Whenever I mention diets and diabetic pets I get a flood of emails from our readers. Duh! We’ve all been told we are what we eat. Sometimes I think it is easier for us to make wiser nutrition choices for ourselves than for our pets. It’s not rocket science that spinach is a healthier micro-nutrient choice than a buttery pastry, but when choosing a brand of pet food, you don’t necessarily see what goes into it.

When choosing pet food we are influenced by television ads and what products our local stores carry. And then there is the price! The brands that advertise heavily have to pay for it somewhere! I’m no nutritionist, but I am very careful about what I eat and what I feed my pets. Heck, I have fruit trees and almost always have a garden of tomatoes and kale here in south Florida. One friend teases me that I’m a “hippy”. Even with my attention to my diet I still take a multivitamin a couple times per week.

Now what about our pets? There are so many pet food brands available it can boggle the mind! I love that there are foods that use few or natural preservatives, but I suggest buying small bags. Buying a fifty gallon drum of chow means it will likely go stale by the time you reach the end of it, especially if you have a small pet! For the millions of dollars spent in this country on cheese curls and processed sandwich cookies, I ponder the disproportionate amount of clients who swoon when they see the word “preservative” on a bag of pet food. I also like the idea of organic sources, but know that it comes with a price tag. Even so, there are lots of great brands.

I lack culinary skills in a big way and don’t have the drive nor time to make my pets’ food. Instead, I feed my pets premium pet food, the same brand I carry in my veterinary clinic for prescription diets. Nonetheless, many people love to cook and wish to make their pet’s food. I’m not talking about feeding your pet commercial food and then sliding it gobs of snacks under the table! I’m talking about balanced homemade recipes with appropriate vitamins and minerals.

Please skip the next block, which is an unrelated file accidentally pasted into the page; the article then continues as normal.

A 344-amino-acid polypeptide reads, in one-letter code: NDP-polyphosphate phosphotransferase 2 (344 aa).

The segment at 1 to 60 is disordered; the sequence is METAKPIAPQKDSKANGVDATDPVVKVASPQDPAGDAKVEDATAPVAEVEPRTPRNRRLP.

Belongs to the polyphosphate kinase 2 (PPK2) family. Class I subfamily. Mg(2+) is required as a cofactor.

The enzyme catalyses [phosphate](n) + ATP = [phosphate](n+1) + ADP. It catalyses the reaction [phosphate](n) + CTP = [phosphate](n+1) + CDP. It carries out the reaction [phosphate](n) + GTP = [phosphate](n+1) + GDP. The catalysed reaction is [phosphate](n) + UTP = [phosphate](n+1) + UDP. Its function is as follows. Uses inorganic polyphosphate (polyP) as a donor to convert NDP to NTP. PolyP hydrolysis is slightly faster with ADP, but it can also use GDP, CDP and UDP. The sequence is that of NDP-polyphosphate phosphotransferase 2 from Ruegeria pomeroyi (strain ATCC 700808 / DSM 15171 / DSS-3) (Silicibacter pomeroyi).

If you are interested in making your pet’s food or if you have a pet with one or more health issues, you might wish to consult a veterinary nutritionist. University veterinary teaching hospitals will have a veterinary nutritionist on staff to reach their veterinary students. If you live in or near a state with a vet school, you can consult these specialists in person. You can also access a list of veterinary nutritionists by going to the American College of Veterinary Nutrition website (ACVN.org) to access a list of credentialed diplomats by state. These specialists go through a residency for several years after becoming a veterinarian just as specialty surgeons or internists go through specialized post-grad training.

I applaud those who cook for their pets, but it is very important to utilize recipes and mineral supplements to ensure the diets are balanced for the long-term health of the pets.

I enjoy interacting with our readers. Feel free to contact me at Joi.SuttonDVM@adwdiabetes.com.


NOTE: Consult your veterinarian first to make sure my recommendations fit your pets special health needs.

Dr . Joi Sutton

Dr . Joi Sutton

Dr. Joi Sutton is a 1993 graduate from Oregon State University. She has practiced both in emergency medicine and general practice. Dr. Sutton has done extensive international volunteer work and is the President and Founder of Veterinary Ventures, a nonprofit organization that takes teams of veterinarians to undeveloped countries for humane medical care. She also runs a small animal practice in South Florida.
Dr . Joi Sutton